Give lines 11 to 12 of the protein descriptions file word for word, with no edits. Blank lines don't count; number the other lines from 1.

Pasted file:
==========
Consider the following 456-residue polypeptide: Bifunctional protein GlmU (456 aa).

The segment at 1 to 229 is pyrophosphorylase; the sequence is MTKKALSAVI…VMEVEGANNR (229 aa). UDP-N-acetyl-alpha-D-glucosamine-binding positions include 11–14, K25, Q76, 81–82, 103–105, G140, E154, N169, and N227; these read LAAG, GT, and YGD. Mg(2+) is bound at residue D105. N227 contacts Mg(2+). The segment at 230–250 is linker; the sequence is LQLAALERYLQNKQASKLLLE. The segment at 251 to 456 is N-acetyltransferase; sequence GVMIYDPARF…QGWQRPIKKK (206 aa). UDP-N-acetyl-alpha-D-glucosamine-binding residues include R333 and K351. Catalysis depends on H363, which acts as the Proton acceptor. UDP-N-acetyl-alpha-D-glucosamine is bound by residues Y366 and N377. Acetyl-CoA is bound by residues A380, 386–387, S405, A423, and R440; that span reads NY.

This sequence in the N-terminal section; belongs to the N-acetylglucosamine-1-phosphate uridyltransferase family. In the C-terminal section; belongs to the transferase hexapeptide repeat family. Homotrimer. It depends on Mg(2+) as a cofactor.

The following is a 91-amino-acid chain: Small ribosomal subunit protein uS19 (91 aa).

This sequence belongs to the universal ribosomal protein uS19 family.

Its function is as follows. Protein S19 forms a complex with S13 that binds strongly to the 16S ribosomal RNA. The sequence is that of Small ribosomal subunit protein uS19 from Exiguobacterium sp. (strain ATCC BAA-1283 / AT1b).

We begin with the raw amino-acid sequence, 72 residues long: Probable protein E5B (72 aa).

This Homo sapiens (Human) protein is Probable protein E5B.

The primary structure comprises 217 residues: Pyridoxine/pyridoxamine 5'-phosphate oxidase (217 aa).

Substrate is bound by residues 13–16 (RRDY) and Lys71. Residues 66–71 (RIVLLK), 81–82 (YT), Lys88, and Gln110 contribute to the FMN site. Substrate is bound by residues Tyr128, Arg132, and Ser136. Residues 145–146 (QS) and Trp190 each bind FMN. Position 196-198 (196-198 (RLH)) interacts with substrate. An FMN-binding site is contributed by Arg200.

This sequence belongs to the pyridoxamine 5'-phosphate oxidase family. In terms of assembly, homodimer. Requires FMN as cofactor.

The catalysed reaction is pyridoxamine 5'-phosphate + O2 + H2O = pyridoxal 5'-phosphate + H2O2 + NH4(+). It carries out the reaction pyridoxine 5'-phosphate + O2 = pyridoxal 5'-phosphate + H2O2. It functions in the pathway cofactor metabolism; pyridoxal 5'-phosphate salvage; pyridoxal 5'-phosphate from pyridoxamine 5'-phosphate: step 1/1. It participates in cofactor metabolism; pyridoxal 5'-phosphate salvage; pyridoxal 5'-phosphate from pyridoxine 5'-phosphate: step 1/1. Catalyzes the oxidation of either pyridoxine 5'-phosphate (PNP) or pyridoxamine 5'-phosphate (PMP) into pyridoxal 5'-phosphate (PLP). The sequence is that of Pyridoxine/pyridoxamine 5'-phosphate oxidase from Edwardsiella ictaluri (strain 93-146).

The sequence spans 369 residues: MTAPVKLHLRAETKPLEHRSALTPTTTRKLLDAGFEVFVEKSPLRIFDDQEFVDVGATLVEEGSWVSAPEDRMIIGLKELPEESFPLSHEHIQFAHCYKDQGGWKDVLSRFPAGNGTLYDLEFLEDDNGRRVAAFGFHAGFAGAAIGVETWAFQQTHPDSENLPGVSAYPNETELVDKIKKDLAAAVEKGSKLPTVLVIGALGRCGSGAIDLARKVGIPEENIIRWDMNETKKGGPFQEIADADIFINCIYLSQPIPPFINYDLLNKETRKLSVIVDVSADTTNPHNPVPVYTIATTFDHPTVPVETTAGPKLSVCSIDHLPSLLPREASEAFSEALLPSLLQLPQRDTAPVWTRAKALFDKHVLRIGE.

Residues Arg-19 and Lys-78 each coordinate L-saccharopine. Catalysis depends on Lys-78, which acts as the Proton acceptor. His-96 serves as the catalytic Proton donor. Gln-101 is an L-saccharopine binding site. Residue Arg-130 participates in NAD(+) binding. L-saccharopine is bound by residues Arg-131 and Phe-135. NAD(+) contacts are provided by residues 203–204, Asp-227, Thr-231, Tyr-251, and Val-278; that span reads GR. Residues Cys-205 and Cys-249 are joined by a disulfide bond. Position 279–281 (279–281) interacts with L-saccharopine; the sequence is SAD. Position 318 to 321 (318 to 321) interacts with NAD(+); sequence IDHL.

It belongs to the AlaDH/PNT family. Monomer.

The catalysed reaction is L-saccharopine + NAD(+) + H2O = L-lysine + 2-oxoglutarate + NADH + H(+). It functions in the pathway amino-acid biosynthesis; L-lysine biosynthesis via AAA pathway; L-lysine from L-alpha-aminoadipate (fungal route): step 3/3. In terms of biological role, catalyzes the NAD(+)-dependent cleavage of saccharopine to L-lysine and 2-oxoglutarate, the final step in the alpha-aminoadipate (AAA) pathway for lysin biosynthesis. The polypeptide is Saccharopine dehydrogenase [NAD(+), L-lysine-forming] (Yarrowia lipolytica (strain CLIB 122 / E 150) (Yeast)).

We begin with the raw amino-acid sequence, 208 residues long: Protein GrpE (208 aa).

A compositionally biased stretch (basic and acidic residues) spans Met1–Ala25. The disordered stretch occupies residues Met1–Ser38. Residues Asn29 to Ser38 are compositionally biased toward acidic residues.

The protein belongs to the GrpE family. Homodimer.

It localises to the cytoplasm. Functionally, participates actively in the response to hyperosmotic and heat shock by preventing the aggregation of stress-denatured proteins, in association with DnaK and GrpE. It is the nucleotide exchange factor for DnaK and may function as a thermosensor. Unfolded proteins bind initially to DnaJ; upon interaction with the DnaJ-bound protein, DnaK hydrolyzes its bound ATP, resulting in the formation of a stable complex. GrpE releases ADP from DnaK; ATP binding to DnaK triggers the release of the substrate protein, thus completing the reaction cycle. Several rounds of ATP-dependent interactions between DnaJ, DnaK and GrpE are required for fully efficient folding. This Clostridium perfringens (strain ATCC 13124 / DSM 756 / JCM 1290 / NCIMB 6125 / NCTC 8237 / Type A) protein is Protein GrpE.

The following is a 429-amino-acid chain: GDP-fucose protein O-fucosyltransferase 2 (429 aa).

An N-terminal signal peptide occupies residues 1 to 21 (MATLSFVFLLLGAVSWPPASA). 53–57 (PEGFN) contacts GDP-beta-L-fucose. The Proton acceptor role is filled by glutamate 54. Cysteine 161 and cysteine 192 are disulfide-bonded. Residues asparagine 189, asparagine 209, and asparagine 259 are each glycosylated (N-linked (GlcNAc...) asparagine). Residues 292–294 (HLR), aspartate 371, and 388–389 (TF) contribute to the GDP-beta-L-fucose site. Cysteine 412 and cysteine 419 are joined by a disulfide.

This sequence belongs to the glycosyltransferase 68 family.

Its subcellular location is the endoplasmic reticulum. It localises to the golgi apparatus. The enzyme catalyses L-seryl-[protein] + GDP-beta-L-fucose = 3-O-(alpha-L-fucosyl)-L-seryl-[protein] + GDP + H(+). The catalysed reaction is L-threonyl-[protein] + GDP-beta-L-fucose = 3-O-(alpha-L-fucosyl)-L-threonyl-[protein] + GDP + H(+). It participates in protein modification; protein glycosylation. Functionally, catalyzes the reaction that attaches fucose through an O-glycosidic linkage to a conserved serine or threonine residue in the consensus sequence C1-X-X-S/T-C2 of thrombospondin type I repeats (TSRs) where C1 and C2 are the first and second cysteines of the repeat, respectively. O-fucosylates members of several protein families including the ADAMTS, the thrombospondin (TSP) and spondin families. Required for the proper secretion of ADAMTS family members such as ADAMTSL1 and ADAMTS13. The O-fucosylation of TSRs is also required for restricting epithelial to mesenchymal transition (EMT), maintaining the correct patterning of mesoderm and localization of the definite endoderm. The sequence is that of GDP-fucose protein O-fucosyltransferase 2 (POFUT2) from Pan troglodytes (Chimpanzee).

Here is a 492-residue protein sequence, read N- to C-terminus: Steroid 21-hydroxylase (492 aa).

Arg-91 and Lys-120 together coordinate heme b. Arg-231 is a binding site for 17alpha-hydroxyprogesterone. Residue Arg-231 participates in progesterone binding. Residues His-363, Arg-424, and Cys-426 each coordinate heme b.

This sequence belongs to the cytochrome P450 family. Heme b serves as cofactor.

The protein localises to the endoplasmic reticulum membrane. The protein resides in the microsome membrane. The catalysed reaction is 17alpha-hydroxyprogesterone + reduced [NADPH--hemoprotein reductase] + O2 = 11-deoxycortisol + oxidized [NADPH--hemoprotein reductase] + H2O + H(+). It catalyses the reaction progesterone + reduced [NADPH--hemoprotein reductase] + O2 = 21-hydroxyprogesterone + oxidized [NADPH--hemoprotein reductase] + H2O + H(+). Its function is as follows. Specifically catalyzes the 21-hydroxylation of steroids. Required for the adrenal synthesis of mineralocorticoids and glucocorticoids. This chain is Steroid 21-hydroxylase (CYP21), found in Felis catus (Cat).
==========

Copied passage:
This sequence belongs to the pyridoxamine 5'-phosphate oxidase family. In terms of assembly, homodimer. Requires FMN as cofactor.

The catalysed reaction is pyridoxamine 5'-phosphate + O2 + H2O = pyridoxal 5'-phosphate + H2O2 + NH4(+). It carries out the reaction pyridoxine 5'-phosphate + O2 = pyridoxal 5'-phosphate + H2O2. It functions in the pathway cofactor metabolism; pyridoxal 5'-phosphate salvage; pyridoxal 5'-phosphate from pyridoxamine 5'-phosphate: step 1/1. It participates in cofactor metabolism; pyridoxal 5'-phosphate salvage; pyridoxal 5'-phosphate from pyridoxine 5'-phosphate: step 1/1. Catalyzes the oxidation of either pyridoxine 5'-phosphate (PNP) or pyridoxamine 5'-phosphate (PMP) into pyridoxal 5'-phosphate (PLP). The sequence is that of Pyridoxine/pyridoxamine 5'-phosphate oxidase from Edwardsiella ictaluri (strain 93-146).